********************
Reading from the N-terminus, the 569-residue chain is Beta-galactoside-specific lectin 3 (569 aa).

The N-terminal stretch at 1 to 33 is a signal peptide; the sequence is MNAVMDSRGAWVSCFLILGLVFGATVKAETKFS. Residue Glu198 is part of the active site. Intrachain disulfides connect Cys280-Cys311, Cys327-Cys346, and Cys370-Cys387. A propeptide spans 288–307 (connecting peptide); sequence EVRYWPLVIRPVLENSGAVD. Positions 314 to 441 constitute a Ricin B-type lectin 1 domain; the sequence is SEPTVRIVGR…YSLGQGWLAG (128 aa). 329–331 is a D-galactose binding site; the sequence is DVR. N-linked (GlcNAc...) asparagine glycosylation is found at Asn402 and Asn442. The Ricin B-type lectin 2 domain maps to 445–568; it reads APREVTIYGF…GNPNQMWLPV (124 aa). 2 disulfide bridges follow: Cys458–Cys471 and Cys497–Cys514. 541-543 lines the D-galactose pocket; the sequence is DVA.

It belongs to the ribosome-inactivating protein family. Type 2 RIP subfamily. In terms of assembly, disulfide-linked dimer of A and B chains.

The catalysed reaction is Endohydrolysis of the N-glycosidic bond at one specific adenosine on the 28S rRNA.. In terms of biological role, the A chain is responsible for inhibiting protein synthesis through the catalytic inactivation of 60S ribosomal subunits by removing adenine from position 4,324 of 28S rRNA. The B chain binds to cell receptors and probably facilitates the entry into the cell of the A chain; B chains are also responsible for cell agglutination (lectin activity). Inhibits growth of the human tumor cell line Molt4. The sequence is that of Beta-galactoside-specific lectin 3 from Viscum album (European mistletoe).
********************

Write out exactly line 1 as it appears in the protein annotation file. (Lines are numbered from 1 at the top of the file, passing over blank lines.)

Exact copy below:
Reading from the N-terminus, the 569-residue chain is Beta-galactoside-specific lectin 3 (569 aa).